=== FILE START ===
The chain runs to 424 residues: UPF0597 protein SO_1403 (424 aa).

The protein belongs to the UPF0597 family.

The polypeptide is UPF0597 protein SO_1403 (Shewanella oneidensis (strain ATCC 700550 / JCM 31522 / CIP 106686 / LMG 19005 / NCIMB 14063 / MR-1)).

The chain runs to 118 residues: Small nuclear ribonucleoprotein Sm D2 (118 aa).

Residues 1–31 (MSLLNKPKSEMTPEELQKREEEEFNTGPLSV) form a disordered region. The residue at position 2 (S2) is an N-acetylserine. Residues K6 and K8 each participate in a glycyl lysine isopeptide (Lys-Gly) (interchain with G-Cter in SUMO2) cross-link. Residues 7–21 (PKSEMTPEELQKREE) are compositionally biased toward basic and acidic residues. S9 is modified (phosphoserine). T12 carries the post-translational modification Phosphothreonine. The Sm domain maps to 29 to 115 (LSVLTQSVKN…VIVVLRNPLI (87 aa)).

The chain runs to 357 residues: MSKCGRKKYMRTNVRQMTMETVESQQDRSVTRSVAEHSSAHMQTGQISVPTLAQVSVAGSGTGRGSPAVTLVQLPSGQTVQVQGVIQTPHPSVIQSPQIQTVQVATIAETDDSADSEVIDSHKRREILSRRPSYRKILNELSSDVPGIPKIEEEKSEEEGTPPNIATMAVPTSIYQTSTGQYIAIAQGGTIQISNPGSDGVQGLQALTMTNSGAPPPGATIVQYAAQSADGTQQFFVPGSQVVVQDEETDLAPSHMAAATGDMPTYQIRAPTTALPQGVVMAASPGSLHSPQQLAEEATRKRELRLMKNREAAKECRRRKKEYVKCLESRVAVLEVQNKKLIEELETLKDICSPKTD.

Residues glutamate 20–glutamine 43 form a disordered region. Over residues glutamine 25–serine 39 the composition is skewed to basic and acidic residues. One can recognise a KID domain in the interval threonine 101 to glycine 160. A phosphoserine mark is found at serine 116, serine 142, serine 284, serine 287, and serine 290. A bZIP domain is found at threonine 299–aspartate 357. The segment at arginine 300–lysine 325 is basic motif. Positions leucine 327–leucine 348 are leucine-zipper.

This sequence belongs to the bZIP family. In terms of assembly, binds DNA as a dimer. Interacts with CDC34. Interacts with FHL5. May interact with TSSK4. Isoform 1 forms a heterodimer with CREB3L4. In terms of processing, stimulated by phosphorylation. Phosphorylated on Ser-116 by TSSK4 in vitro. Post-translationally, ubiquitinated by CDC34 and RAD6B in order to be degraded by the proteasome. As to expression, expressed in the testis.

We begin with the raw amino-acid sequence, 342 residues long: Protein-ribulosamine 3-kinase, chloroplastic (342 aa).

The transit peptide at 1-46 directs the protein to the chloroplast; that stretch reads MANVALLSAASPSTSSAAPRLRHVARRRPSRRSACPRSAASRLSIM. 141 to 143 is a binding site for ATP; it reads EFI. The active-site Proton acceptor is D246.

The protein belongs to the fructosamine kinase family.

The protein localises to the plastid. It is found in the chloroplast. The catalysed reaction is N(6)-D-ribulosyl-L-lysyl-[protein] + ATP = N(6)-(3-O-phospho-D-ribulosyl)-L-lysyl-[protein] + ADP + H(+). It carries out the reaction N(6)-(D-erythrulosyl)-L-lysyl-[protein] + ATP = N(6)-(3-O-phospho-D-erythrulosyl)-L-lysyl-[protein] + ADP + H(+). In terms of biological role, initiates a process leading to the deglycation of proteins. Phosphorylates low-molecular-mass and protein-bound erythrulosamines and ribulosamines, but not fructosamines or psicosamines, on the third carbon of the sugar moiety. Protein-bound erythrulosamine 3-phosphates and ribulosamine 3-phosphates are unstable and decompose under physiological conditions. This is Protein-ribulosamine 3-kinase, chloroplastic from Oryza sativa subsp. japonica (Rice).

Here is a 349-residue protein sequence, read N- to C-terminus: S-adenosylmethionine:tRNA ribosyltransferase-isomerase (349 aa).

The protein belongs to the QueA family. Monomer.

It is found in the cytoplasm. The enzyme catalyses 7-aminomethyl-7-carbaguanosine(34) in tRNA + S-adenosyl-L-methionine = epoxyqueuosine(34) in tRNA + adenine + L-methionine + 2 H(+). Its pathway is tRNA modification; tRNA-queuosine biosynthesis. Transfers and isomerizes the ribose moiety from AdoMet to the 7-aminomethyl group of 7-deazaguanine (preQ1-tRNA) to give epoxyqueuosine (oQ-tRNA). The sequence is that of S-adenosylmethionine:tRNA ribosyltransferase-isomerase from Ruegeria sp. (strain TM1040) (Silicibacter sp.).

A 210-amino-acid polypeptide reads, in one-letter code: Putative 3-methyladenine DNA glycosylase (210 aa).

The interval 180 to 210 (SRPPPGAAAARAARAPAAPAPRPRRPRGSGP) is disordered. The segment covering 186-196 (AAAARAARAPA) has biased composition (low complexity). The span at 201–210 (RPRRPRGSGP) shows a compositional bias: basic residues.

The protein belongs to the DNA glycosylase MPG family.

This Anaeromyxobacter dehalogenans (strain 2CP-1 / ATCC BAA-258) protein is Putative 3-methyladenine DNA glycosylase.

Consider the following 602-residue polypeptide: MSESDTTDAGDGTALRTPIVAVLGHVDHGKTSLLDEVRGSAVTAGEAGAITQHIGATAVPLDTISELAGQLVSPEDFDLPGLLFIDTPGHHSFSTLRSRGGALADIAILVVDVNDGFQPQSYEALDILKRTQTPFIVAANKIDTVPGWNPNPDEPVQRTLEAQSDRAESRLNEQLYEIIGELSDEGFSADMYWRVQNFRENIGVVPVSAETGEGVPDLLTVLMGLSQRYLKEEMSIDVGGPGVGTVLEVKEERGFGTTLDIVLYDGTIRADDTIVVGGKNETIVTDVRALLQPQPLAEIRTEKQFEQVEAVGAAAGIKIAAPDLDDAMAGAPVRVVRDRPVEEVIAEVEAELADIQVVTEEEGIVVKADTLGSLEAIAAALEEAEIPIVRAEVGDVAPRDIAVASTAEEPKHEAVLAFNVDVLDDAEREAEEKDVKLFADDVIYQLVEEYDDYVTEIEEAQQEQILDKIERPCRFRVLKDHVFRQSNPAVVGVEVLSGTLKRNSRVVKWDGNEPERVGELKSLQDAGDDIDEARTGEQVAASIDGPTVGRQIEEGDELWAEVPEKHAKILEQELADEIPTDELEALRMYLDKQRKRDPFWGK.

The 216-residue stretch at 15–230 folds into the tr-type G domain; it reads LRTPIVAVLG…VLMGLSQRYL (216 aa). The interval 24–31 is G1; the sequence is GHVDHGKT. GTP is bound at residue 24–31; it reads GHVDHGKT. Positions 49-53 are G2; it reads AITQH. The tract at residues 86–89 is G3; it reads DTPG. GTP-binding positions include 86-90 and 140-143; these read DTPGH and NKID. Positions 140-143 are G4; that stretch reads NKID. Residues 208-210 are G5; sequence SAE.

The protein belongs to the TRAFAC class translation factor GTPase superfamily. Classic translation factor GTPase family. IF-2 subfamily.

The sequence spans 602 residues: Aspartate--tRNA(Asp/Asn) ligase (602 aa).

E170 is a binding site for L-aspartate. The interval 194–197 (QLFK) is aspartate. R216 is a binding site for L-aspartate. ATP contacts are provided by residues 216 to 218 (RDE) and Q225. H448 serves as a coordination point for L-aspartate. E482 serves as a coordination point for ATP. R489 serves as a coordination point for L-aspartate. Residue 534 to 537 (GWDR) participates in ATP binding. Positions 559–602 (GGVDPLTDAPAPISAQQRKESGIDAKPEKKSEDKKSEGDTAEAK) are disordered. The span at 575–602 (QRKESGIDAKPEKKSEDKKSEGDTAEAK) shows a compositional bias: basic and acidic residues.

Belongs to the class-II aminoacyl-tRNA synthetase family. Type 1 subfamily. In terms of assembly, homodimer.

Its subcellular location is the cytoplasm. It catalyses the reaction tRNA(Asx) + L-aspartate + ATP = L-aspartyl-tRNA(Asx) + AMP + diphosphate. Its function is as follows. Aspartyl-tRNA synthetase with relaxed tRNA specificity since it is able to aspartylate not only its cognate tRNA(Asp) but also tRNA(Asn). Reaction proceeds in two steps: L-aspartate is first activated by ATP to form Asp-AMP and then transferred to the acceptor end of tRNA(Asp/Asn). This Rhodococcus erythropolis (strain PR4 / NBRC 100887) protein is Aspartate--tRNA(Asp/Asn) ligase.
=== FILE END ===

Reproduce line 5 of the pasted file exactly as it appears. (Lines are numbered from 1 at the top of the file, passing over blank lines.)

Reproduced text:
Residues 1–31 (MSLLNKPKSEMTPEELQKREEEEFNTGPLSV) form a disordered region. The residue at position 2 (S2) is an N-acetylserine. Residues K6 and K8 each participate in a glycyl lysine isopeptide (Lys-Gly) (interchain with G-Cter in SUMO2) cross-link. Residues 7–21 (PKSEMTPEELQKREE) are compositionally biased toward basic and acidic residues. S9 is modified (phosphoserine). T12 carries the post-translational modification Phosphothreonine. The Sm domain maps to 29 to 115 (LSVLTQSVKN…VIVVLRNPLI (87 aa)).